- Update (9 Dec 2016): Universities in the United States that educated the most founders of billion dollar companies in 2016
I’m tired of reading about investors and journalists claiming there’s a bubble in tech. I understand that it’s fun to do and easy press, but it’s boring reading. I also understand that it might scare newer investors away and bring down valuations, but there’s got to be a better way to win than that.
I would much rather read about what companies are doing than the state of the markets. The gleeful anticipation of a correction by investors and pundits is not helping the world get better in any meaningful way.
Investors that think companies are overpriced are always free not to invest. Eventually, the market will find its clearing price.
I am pretty paranoid about bubbles, but things still feel grounded in reason (the thing that feels least reasonable is some early-stage valuations, but it’s a small amount of capital and still nothing I would call a “bubble”.) Even my own recent comments were misinterpreted as claiming we’re in a bubble—that’s how much the press wants to write about this.
Although they cause a lot of handwringing, business cycles are short compared to the arc of innovation. In October of 2008, Sequoia Capital—arguably the best-ever in the business—gave the famous “RIP Good Times” presentation (I was there). A few months later, we funded Airbnb. A few months after that, a company called UberCab got started.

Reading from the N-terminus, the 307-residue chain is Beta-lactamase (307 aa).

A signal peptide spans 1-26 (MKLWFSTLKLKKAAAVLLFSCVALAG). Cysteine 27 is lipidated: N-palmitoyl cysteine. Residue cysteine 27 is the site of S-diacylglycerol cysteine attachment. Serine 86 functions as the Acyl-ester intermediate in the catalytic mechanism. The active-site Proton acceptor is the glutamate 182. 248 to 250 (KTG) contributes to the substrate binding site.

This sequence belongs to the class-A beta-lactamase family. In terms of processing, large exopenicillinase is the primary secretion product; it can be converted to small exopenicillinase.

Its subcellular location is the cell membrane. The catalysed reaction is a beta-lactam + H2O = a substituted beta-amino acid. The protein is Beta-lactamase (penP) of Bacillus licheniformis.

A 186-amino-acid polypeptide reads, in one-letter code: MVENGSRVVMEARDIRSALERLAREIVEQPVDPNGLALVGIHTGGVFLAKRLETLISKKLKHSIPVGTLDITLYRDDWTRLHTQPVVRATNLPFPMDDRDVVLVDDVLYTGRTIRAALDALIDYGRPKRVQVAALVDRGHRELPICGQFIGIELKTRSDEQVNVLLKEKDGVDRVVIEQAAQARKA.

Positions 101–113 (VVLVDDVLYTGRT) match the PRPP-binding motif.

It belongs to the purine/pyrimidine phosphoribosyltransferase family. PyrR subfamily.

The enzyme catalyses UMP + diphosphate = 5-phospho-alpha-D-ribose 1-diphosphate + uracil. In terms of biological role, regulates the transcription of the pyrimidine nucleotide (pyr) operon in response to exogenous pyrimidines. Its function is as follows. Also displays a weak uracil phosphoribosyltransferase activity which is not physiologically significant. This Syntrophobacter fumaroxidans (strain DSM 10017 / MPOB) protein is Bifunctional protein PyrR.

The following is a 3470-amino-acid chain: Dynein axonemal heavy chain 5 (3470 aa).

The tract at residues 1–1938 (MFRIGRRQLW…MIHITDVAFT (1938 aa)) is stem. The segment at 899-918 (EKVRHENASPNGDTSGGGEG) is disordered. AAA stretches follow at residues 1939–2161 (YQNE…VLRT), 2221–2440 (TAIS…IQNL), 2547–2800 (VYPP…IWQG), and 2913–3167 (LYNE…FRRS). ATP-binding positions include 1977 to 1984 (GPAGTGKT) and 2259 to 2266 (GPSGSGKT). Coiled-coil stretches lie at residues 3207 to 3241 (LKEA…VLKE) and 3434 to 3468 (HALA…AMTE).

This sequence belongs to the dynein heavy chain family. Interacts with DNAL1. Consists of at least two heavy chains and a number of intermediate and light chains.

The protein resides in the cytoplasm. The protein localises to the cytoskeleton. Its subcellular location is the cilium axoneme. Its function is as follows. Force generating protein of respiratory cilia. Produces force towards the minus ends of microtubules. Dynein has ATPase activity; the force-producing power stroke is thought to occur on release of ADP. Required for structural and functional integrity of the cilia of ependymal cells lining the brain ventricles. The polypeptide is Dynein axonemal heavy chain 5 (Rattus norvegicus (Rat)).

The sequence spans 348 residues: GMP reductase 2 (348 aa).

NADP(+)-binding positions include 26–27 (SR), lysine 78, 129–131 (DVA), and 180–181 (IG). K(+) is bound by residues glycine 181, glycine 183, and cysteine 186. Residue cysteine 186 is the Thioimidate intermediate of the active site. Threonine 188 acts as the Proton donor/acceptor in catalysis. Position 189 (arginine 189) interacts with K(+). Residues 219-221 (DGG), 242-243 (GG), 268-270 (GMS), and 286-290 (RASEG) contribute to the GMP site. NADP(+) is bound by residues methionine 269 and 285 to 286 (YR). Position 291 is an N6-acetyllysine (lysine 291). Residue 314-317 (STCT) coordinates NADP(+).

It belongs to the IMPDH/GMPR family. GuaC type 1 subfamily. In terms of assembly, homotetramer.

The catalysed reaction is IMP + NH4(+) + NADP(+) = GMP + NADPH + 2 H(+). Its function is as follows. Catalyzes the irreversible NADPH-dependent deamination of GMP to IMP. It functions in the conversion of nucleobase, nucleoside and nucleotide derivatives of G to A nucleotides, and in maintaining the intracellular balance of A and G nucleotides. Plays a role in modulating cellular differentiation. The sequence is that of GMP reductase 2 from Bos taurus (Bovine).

Instead of just making statements, here is a bet looking 5 years out. To win, I have to be right on all three propositions.
1) The top 6 US companies at http://fortune.com/2015/01/22/the-age-of-unicorns/ (Uber, Palantir, Airbnb, Dropbox, Pinterest, and SpaceX) are currently worth just over $100B. I am leaving out Snapchat because I couldn’t get verification of its valuation. Proposition 1: On January 1st, 2020, these companies will be worth at least $200B in aggregate.
2) Stripe, Zenefits, Instacart, Mixpanel, Teespring, Optimizely, Coinbase, Docker, and Weebly are a selection of mid-stage YC companies currently worth less than $9B in aggregate. Proposition 2: On January 1st, 2020, they will be worth at least $27B in aggregate.
3) Proposition 3: The current YC Winter 2015 batch—currently worth something that rounds down to $0—will be worth at least $3B on Jan 1st, 2020.
Acquisitions at any point between now and the decision date are counted as their acquisition value. Private companies are valued as of their last round that sold stock with at most a 1x liquidation preference or last secondary transaction of at least $100MM of stock. Public companies are valued by their market capitalization.
There will be downward pressure on valuations as interest rates rise. But I think it will be less than the upward pressure of the phenomenal innovation and earning power of these businesses.
Of course, there could be a macro collapse in 2018 or 2019, which wouldn’t have time to recover by 2020. I think that’s the most likely way for me to lose.
This bet is open to the first VC who would like to take it (though it is not clear to me anyone who wants to take the other side should be investing in startups.) The loser donates $100,000 to a charity of the winner’s choice.